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‘Fragrance’ ingredient, added to unsafe database

A recently published, comprehensive review of fragrances and volatile organic compounds (VOCs) present in personal care and household products has prompted the addition of fragrance to the unsafe database of the Supermarket App Pro, an unsafe ingredient scanner. The review, published in the Journal of Xenobiotics, on March of 2023,  “Do fragrances in personal care and household products impact indoor quality and pose healt risks?” highlights the potential health risks of fragrance and its constituents, including exacerbation of specific tumor types and disruption of the endocrine system.

The study found that fragranced products emit hundreds of different VOCs, including potentially hazardous chemicals such as acetaldehyde, formaldehyde, and methylene chloride, many of which are not disclosed on product labels or safety data sheets. These chemicals can negatively impact indoor air quality and expose people to harmful compounds.

The review highlights several concerning findings:

  • Fragranced products developed to clean and disinfect surfaces emit hundreds of different volatile organic compounds (VOCs), including potentially hazardous ones like limonene and acetaldehyde.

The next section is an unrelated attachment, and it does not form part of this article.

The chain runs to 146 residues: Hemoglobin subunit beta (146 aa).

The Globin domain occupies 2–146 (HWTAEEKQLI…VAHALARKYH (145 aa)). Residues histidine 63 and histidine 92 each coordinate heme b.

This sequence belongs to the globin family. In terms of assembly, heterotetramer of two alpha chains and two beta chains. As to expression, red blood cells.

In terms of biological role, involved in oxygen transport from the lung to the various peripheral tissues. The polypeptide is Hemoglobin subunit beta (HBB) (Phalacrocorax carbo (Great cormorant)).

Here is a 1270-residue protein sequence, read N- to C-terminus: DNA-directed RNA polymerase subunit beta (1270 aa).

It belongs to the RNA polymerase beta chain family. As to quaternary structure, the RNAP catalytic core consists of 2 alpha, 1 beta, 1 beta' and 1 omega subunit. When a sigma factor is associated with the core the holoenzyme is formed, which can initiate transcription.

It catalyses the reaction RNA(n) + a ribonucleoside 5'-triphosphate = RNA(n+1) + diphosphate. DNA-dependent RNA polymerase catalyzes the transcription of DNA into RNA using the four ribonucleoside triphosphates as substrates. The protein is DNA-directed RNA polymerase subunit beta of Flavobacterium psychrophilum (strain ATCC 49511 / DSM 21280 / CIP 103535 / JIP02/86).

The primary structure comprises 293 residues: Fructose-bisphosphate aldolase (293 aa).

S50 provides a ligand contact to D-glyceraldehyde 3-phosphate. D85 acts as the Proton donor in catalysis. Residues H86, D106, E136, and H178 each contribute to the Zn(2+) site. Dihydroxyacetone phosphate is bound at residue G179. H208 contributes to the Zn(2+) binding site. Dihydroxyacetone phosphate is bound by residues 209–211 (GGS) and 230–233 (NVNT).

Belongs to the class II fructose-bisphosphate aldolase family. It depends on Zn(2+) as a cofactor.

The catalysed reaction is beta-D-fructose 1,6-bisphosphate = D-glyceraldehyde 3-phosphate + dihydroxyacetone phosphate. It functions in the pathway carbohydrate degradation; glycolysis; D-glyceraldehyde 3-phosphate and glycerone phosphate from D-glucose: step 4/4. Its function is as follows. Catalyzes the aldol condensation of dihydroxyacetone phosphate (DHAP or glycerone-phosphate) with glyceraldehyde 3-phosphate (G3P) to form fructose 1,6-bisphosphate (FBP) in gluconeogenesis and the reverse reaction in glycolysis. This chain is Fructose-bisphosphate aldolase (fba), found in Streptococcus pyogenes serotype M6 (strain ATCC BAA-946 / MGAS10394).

• A systematic study showed that limonene and linalool were present as fragrance chemicals in 72% and 45% of the most common household product formulations analyzed worldwide.
  • Fragrance chemicals are VOCs that can impact indoor air quality and negatively affect human health, particularly in sensitive populations.
    Repetitive indoor exposure to fragrance chemicals poses a risk for vulnerable and sensitive persons, like asthmatic and allergic people, people who suffer from migraines, and occupational and housekeeping workers.
  • Fragrance chemicals can also act as endocrine disruptors and exacerbate the aggressiveness of specific tumor types and increase the number of metastases.

Furthermore, the research showed that fragrance chemicals are detected everywhere in several environments and can trigger or intensify episodic and chronic symptoms of allergies, headaches, and cardiovascular diseases in sensitive organisms. In severe cases, fragrance chemicals can interfere with the neuroendocrine-immune axis and promote cancer and developmental problems.

The lack of regulation and disclosure of fragrance constituents in personal care and household products has prompted the Research Institute for Fragrance Materials to undertake risk assessments and safety evaluations for fragrance substances. However, constant surveillance and analysis of fragrance chemicals in products and their formula components are crucial to mitigating the potential health risks associated with their widespread use.

This review highlights the need for a re-evaluation of fragrance’s safety and regulation. The addition of fragrance to Supermarket App Pro’s ingredient database will raise awareness of the potential risks associated with its use and will hopefully encourage manufacturers to use safer alternatives.